The Forsyth Conference Center at Lanier Technical College was filled to the brim Monday with hundreds of local residents, community leaders and representatives from law enforcement agencies and outreach organizations, all gathered to have a conversation about the current state of drug use and abuse in Forsyth County.
The event was the ninth Forsyth County Drug Summit and featured a panel of speakers, including Forsyth County Sheriff Ron Freeman, Georgia Bureau of Investigations representative Deneen Kilcrease, Central High School Principal Mitch Young, Lambert High School Principal Gary Davison and others.
The focus of the night: getting parents and local residents information about drugs that are commonly used in Forsyth County and give them a forum to ask questions of experts who know the harsh realities of the drug world.
Deneen Kilcrease, a representative of the Georgia Bureau of Investigations spoke at length to the crowd about trends in drug use the GBI has seen, saying that currently the top three drugs used in Georgia, aside from marijuana, are methamphetamine, cocaine, and opiates like heroin, oxycodone and hydrocodone.
“Drugs, just like everything else go in and out of style,” Kilcrease said.
She said that currently agencies are seeing an increase in the use and sale of an extremely dangerous opioid drug called Fentanyl. According to her, Fentanyl is highly addictive and can be absorbed via the skin.
She showed the crowd pictures of a large-scale drug bust that was carried out in Atlanta that netted large quantities of Fentanyl.
“In 2012 no one knew what fentanyl was. This year we are on track to hit 100 cases of seized fentanyl. And that’s just the ones we seize,” Kilcrease said.
Beyond pictures projected on a screen, the crowd also had the opportunity to see and handle a large variety of drugs and drug paraphernalia provided by the Forsyth County Sheriff’s Office Narcotics Unit, with information on how each is used and the effect it has on the body.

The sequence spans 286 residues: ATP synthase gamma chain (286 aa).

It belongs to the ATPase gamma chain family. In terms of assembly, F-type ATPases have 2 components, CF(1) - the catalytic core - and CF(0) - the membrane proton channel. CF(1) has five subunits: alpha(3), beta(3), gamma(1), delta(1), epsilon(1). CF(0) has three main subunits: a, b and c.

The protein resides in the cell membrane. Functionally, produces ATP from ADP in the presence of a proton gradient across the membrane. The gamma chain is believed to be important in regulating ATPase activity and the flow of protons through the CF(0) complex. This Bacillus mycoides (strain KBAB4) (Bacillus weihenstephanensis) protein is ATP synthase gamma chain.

“Essentially the table here is to open up the eyes of parents,” said Forsyth County Sheriff Deputy Matt Foster.
“We have drug paraphernalia that parents can expect to see with teenagers, because that’s when drug problems start in school-aged kids,” he said.
On the table that Foster and other deputies were manning, was a variety of glass pipes, bongs, and makeshift smoking objects, as well as needles, syringes and the paraphernalia of other hard drugs.
In addition, deputies also set up a mock bedroom to show parents the number of different hiding places that kids can use to hide and store drugs, as well as warning signs to look for in the home that drug use is taking place.
“It’s usually not going to be obvious that kids are going to have laying out in plain view, so other things they can look for that go with drugs. Things that go along with drugs,” Foster said.
Foster said that getting out in the community and introducing people to what drugs are and the warning signs is one of the best tools law enforcement can use in the fight against drug use.
“One of the biggest things we can do is educate people to the drug problem that we have, by informing parents what to look for and what to expect if their child is using drugs,” he said.